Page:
According to Investment News, in the wake of the Bernie Madoff Ponzi scam and the recent financial meltdown, custodial firms are taking a tougher stance when it comes to the compliance they expect from registered investment advisers. This tighter scrutiny can make it hard for a new RIA with regulatory issues, as well as for investment advisers that are already at established custodial firms.
Trust Company America chief executive Frank Maiorano is quoted in the publication as saying that if “something came up” during a background check or the ADV, his firm would consider whether to let the RIA go. RBC Correspondent and Advisers says that it has had to ask advisers to leave. Schwab advisers are contractually obliged to tell the company about “material changes in status.” Schwab also monitors regulatory actions and may even look into “certain types of activities” occurring in advisers’ client accounts for red flags that could later impact the firm.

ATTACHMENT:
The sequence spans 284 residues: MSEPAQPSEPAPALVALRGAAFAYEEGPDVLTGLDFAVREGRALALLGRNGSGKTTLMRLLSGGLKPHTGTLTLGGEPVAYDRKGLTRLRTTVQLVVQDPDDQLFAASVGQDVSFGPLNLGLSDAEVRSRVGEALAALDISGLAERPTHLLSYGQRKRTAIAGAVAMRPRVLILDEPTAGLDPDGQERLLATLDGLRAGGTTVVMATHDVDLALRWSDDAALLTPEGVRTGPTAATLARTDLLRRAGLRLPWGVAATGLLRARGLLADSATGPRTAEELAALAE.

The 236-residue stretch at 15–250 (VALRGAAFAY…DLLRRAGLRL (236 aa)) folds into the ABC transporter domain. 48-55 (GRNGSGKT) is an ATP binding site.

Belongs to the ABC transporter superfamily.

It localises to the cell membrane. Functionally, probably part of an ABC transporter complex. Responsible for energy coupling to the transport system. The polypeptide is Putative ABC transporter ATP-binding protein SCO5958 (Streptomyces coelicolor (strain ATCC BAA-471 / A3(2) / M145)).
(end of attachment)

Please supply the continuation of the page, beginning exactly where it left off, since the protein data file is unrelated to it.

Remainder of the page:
RIAs of both smaller and larger custodial firms are apparently feeling the heat from companies that are no longer willing to put up with potentially bad behavior that can lead to investment adviser fraud. This, even as most custodial firms continue to stay quiet about the type of due diligence they conduct on their advisers because they don’t want investors or plaintiffs’ lawyers to think of them as accountable for an adviser’s investment strategy or his/her supervision.
Just as custodial firms, which are service provider to advisers, are not responsible for supervising RIAs, they also cannot discipline them. They can, however, choose whether or not to work with an adviser.
Custodians usually will work with an independent review committee to vet new clients, conduct background and credit checks, and review ADV and U-4 forms. They may also look out for pending complaints, regulatory issues, and criminal actions.
Related Web Resources:
Custodians taking closer look at adviser compliance, Investment News, December 27, 2010